Some Reflections and Observations

“Monday Musings” for Monday October 13, 2013

Volume III.  No. 39/133

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By Assad Meymandi, MD PhD, DLFAPA*

Reflections

Three things I do not understand:

1)  CEOs of big businesses like Merrill Lynch who send their companies to near bankruptcy and exit with a quarter billion dollar retirement package.

2)  Coaches who compile a less that a mediocre record, yet get contract extension and a whopping raise in their salaries sending their annual compensation into millions while our teachers barely make ends meet.

3)  Student athletes who can barely read and write. They work like slaves to generate a product with sales in the billions of dollars yet they get punished for accepting any gift from fans. This is a repetition of 17th adn18th century slavery, and the epitome of hypocrisy and unfairness. The entire system is unethical. It should be illegal and ought to be banned. One reasonable solution is to pay the student athlete a salary and pay teachers to tutor them and bring up academically, while they play their sport.

 World Chess Championship in Raleigh

Masters from all over the world will be convening for 2014 chess championship. The 2013 champion is a 22 year old Norwegian, Magnus Carlsen who became a grandmaster at age 13.  It would be exciting if our Raleigh Visitor’s Bureau would attempt to bring the match to Raleigh.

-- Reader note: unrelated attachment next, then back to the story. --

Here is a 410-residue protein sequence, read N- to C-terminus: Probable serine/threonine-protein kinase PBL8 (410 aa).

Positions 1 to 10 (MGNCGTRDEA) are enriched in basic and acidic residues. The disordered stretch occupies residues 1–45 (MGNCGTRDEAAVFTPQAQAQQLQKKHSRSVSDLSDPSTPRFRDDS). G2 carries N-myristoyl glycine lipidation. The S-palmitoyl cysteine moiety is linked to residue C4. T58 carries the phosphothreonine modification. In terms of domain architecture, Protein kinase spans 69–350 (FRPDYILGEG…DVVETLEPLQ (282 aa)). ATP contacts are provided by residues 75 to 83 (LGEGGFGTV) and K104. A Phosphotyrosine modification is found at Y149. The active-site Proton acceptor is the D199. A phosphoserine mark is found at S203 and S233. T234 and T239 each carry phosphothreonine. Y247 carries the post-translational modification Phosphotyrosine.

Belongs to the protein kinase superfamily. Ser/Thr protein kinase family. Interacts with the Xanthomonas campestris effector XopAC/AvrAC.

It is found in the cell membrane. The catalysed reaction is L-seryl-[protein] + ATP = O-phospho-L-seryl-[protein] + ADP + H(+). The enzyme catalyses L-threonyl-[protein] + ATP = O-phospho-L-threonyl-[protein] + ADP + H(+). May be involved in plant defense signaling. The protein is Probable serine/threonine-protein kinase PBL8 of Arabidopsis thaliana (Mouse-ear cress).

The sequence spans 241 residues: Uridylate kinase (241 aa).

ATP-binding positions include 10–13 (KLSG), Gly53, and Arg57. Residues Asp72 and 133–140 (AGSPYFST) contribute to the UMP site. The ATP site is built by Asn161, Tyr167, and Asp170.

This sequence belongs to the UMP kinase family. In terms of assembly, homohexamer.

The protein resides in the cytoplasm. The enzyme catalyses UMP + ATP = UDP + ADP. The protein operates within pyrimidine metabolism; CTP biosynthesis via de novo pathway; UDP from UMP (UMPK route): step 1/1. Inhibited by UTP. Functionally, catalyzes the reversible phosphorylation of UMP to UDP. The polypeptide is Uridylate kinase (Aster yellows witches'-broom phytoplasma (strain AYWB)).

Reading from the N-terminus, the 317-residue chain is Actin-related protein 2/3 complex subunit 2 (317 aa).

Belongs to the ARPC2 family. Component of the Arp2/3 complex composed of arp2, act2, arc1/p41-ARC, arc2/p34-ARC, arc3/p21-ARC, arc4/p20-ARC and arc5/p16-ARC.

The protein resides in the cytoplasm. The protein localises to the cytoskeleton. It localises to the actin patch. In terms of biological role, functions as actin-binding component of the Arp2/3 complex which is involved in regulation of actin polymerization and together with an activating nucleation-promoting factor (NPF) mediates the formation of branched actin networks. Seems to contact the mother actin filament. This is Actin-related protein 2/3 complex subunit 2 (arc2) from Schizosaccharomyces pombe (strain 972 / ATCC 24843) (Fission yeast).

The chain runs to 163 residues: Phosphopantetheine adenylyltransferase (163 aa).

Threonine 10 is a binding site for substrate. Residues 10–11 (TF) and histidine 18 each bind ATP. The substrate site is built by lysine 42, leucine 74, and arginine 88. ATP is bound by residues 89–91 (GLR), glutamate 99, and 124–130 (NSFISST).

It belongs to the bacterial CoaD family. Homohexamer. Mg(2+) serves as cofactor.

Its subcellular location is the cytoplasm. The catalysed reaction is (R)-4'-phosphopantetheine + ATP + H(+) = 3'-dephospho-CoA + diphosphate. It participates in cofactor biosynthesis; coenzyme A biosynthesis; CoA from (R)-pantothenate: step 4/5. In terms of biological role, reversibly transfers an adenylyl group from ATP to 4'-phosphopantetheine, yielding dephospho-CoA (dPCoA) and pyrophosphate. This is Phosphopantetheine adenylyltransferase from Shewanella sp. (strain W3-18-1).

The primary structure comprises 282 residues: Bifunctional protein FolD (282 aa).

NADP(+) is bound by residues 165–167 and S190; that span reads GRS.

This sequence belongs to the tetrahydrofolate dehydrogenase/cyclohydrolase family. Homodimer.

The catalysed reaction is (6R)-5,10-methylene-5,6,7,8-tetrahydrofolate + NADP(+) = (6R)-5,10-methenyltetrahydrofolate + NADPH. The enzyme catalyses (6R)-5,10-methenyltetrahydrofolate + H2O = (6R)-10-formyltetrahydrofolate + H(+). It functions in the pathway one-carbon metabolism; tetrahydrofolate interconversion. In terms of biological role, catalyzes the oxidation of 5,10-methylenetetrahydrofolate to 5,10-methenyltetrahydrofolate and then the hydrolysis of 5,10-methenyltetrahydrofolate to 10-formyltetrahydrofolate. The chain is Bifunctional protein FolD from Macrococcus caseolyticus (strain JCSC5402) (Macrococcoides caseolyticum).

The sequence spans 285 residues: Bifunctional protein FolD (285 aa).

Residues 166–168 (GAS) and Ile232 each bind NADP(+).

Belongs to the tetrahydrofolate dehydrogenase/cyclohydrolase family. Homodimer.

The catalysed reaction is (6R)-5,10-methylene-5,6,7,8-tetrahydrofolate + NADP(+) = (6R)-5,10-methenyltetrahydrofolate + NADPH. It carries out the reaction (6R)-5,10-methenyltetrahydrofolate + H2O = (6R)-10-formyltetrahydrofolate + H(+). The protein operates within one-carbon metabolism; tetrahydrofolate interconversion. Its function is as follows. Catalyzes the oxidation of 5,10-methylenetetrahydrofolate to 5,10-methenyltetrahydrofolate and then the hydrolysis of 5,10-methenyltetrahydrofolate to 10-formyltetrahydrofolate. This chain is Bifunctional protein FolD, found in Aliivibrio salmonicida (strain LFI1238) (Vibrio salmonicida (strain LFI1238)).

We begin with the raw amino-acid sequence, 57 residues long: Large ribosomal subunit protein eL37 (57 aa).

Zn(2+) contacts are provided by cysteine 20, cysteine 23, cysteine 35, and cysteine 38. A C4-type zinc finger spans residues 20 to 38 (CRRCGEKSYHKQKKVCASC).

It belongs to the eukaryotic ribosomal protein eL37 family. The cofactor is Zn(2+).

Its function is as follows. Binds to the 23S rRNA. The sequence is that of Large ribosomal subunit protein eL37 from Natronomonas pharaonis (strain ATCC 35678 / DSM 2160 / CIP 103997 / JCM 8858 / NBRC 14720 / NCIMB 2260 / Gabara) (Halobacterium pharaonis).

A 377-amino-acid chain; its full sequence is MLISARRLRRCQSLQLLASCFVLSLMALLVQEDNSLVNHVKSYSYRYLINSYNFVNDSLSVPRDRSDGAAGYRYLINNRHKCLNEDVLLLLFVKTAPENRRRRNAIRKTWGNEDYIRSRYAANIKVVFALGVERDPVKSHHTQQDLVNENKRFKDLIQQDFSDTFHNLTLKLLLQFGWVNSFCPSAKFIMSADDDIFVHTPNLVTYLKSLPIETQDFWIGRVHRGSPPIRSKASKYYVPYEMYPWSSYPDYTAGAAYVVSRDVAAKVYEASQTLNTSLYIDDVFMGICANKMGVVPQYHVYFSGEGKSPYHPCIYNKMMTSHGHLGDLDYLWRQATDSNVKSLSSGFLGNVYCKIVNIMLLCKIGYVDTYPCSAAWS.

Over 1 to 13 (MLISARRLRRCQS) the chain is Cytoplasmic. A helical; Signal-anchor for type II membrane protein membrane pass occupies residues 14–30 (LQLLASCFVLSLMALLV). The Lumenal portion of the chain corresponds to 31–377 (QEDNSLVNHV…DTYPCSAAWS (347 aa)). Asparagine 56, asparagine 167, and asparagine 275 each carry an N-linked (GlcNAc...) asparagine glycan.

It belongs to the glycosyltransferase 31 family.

I was privileged to be in Reykjavick in 1972 and see the late Bobby Fisher playing chess with his Russian opponent Boris Spassky, about whom I have written in the past. What impressed me about the young Bobby, besides his bad behavior and total paranoia and mistrust for everyone, was his total mastery of the game, and his brilliance. His kind of brilliance was unfortunately blinding and not illuminating. It was more damaging than benefiting.

To me, Bobby Fischer was a good reminder of Richard Wagner (1813-1883), the most brilliant opera composer, writer and thinker of the 19th century. Wagner’s biological father was a Jew. Like Wagner, Fischer was also born to Jewish parents, yet like Wagner, in his life time, he piled an incredible amount of derogation and insult on Jews.  Like Wagner, Fischer was an unrepentant and zealous anti-Semite.

There are plenty of reasons to bury the memories of Bobby Fischer and let him fade into dustbin of oblivion. But his brilliance in chess may be selectively used as a role model for teaching focus, determination and devotion to learning to our young people. He provides a good example of how to train the brains of our children and grandchildren.  Let us celebrate him, and his contributions to the honored and honorable game of chess.

 David Edwards/Le Laboratoire

David Edwards, a professor of Biomechanics at Massachusetts Institute of Technology (MIT) has started a gallery at the Louvre Museum in Paris that truly combines science and art, dealing with how a primitive, nondescript stem cell is transformed into a neuron. David is so good at what he does, and I am so impressed by his brilliant mind and abundant practical imagination, that I think any one going to Paris ought to plan to go see this exhibit. He is so much in touch with how science and humanities overlap that we might invite him to become a Meymandi Fellow at the National Humanities Center in RTP.

 Post Traumatic Stress Disorder (PTSD) and Domestic Violence